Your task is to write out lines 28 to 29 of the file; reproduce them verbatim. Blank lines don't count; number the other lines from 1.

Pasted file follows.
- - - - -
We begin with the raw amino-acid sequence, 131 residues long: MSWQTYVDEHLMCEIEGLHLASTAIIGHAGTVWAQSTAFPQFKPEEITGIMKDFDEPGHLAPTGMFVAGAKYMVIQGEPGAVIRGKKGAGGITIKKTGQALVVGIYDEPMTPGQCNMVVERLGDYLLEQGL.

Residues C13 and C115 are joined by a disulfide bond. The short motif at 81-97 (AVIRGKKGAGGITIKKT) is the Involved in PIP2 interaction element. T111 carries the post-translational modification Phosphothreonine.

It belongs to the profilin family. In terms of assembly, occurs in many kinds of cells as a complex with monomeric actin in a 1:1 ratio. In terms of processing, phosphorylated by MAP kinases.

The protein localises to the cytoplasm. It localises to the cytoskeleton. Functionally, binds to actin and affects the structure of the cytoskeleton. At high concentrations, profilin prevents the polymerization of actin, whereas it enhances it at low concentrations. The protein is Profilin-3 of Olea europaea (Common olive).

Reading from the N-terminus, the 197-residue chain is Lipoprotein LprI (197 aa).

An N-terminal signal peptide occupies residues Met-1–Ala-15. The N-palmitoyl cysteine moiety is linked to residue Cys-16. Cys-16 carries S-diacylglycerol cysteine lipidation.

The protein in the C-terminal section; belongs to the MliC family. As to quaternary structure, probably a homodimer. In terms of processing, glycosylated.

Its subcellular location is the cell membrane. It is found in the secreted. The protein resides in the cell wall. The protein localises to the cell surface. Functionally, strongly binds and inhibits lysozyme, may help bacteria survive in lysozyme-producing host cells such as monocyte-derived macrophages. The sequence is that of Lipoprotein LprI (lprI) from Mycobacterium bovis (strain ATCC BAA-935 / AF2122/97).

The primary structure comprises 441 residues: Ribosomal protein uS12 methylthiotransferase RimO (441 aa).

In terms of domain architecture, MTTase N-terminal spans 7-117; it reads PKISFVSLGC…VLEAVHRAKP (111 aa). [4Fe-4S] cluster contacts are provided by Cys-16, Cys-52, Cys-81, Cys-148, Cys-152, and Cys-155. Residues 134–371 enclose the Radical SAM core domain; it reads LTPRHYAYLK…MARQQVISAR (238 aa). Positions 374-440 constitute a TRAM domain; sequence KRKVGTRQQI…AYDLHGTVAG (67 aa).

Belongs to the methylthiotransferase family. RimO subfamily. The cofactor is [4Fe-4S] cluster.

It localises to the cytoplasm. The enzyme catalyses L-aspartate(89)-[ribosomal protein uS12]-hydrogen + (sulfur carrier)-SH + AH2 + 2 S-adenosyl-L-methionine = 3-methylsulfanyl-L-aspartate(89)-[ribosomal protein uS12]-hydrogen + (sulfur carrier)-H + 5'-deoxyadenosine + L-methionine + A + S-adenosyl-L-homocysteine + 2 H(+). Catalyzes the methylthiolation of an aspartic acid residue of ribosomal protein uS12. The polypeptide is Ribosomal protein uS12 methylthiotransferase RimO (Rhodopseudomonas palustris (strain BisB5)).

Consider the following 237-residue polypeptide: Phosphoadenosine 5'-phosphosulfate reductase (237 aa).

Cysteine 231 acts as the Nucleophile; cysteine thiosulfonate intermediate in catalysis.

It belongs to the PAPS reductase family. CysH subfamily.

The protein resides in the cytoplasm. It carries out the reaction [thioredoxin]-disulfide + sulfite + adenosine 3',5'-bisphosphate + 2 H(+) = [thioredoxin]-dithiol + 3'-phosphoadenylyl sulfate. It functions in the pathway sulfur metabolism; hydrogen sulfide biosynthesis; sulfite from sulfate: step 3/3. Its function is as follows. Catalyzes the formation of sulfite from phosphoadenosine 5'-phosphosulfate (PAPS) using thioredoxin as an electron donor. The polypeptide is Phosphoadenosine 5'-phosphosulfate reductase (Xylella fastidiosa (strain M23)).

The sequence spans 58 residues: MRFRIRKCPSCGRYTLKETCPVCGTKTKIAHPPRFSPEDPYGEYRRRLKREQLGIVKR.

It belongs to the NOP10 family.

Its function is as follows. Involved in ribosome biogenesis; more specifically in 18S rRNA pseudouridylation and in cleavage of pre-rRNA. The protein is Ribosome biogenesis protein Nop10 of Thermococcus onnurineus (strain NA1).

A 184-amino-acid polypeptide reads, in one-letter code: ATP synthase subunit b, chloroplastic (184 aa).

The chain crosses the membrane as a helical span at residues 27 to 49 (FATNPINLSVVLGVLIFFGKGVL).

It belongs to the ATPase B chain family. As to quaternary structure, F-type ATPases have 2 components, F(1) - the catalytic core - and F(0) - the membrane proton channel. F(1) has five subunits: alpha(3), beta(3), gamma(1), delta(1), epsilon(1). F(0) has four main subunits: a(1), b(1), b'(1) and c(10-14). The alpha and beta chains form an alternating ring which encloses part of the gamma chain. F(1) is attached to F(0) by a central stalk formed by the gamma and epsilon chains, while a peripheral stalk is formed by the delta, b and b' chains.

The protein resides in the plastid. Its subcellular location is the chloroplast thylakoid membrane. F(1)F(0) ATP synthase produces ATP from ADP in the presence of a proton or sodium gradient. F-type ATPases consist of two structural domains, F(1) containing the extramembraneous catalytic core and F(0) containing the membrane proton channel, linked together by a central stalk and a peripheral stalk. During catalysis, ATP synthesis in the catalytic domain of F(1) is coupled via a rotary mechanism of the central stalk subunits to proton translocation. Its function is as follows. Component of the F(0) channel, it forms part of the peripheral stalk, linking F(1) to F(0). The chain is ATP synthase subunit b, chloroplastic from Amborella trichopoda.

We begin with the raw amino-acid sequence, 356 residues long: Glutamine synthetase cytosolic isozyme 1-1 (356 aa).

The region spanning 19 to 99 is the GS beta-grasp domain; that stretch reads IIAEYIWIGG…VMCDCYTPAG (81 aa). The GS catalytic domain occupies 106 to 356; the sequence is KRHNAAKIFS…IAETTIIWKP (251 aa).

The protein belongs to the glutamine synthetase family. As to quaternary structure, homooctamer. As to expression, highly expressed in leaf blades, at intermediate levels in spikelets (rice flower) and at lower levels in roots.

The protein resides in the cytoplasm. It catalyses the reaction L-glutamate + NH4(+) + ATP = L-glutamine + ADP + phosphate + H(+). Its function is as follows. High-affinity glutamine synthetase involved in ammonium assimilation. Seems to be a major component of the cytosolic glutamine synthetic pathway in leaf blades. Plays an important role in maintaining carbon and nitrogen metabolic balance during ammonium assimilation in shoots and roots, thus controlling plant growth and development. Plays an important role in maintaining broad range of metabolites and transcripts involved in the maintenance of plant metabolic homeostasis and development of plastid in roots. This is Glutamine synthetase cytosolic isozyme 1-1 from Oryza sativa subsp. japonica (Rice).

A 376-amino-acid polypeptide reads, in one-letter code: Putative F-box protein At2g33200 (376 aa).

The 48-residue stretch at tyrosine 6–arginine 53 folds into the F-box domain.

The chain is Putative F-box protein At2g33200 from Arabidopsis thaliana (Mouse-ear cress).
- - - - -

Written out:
A 376-amino-acid polypeptide reads, in one-letter code: Putative F-box protein At2g33200 (376 aa).

The 48-residue stretch at tyrosine 6–arginine 53 folds into the F-box domain.